Katherine Boo

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Katherine Boo
Born (1964-08-12) August 12, 1964 (age 53)
Nationality American
Alma mater Barnard College
Occupation investigative journalist
Known for Pulitzer Prize for Public Service;
MacArthur Fellow,
National Book Award for Nonfiction
Spouse(s) Sunil Khilnani

Katherine "Kate" J. Boo (born August 12, 1964) is an American investigative journalist who has documented the lives of people in poverty. She has won the Pulitzer Prize for Public Service (2000), the MacArthur "genius" award (2002), and the National Book Award for Nonfiction (2012). She has been a staff writer for the New Yorker magazine since 2003. Her book Behind the Beautiful Forevers: Life, Death and Hope in a Mumbai Undercity won nonfiction prizes from PEN, the Los Angeles Times Book Awards, the New York Public Library, and the American Academy of Arts and Letters, in addition to the National Book Award for Nonfiction.


Boo was reared in and near Washington, D.C. and was graduated summa cum laude from Barnard College of Columbia University. She is married to Sunil Khilnani, a professor of politics and the director of the India Institute at King's College London.


Boo began her career in journalism with writing and editing positions at Washington's City Paper and then the Washington Monthly. From there she went to the Washington Post, where she worked from 1993 to 2003, first as an editor of the Outlook section and then as an investigative reporter.

In 2000, her series for the Post about group homes for intellectually disabled people won the Pulitzer Prize for Public Service. The Pulitzer judges noted that her work "disclosed wretched neglect and abuse in the city's group homes for the intellectually disabled, which forced officials to acknowledge the conditions and begin reforms."[1]

In 2003, she joined the staff of The New Yorker, to which she had been contributing since 2001.[2] One of her subsequent New Yorker articles, "The Marriage Cure,"[3] won the National Magazine Award for Feature Writing in 2004. The article chronicled state-sponsored efforts to teach poor people in an Oklahoma community about marriage in hopes that such classes would help their students avoid or escape poverty.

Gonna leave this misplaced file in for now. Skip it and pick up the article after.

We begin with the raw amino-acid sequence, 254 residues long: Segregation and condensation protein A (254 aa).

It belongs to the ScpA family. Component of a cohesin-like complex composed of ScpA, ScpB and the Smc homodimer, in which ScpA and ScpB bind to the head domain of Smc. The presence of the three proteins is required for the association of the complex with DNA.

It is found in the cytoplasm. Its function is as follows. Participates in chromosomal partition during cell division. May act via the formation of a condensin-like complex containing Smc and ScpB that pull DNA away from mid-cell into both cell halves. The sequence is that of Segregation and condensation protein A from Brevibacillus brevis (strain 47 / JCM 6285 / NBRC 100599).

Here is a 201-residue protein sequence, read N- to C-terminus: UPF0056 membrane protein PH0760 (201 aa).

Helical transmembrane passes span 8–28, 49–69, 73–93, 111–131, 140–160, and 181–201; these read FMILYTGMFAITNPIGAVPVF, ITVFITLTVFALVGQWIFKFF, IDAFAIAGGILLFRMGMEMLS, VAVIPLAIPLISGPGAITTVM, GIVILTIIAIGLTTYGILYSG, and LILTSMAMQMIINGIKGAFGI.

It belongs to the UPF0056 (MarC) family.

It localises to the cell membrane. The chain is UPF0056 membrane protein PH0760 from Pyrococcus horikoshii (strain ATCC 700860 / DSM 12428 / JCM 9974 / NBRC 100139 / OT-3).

Another of Boo's New Yorker articles, "After Welfare",[4] won the 2002 Sidney Hillman Award, which honors articles that advance the cause of social justice.[5]

In 2002, Boo was a senior fellow at the New America Foundation. She won a MacArthur Fellowship in 2002.[6][7][8] She was also a fellow of the Wissenschaftskolleg zu Berlin in 2010. (http://www.wiko-berlin.de/uploads/media/Wiko-JB-2009-10.pdf)

In 2012, Random House published Boo's first book, Behind the Beautiful Forevers: Life, Death and Hope in a Mumbai Undercity, a non-fiction account of life in the Annawadi slums of Mumbai, India.[9] It won the annual National Book Award for Nonfiction on November 14, 2012.[10]




  1. ^ a b "The 2000 Pulitzer Prize Winners: Public Service". The Pulitzer Prizes. Retrieved 2013-11-01. With reprints of 20 works (articles published by The Washington Post from March 14 to December 22, 1999).
  2. ^ "Katherine Boo: Contributors". The New Yorker. Retrieved 2003-08-18. 
  3. ^ "The Marriage Cure". The New Yorker. August 18, 2003. 
  4. ^ "After Welfare". The New Yorker. April 9, 2001. Retrieved 2012-02-10. 
  5. ^ "After Welfare". The Hillman Foundation. Retrieved 2010-08-26. 
  6. ^ "MacArthur Fellows, September 2002". John D. and Catherine T. MacArthur Foundation. Archived from the original on 2010-10-12. 
  7. ^ "Applications". American Academy in Berlin. Retrieved 2012-03-10. 
  8. ^ "Katherine Boo – Haniel Fellow, Class of Spring 2007". American Academy in Berlin. Retrieved 2012-03-10. 
  9. ^ Maslin, Janet (January 30, 2012). "All They Hope for Is Survival". The New York Times. Retrieved 2012-02-03. 
  10. ^ a b Leslie Kaufman (November 14, 2012). "Novel About Racial Injustice Wins National Book Award". The New York Times. Retrieved 2012-11-15. 
  11. ^ Alison Flood (October 5, 2012). "Six books to 'change our view of the world' on shortlist for non-fiction prize". The Guardian. Retrieved 2012-10-05. 
  12. ^ http://www.journalism.columbia.edu/page/809-graduation/618
  13. ^ Carolyn Kellogg (August 14, 2013). "Jacket Copy: PEN announces winners of its 2013 awards". Los Angeles Times. Retrieved 2013-08-14. 

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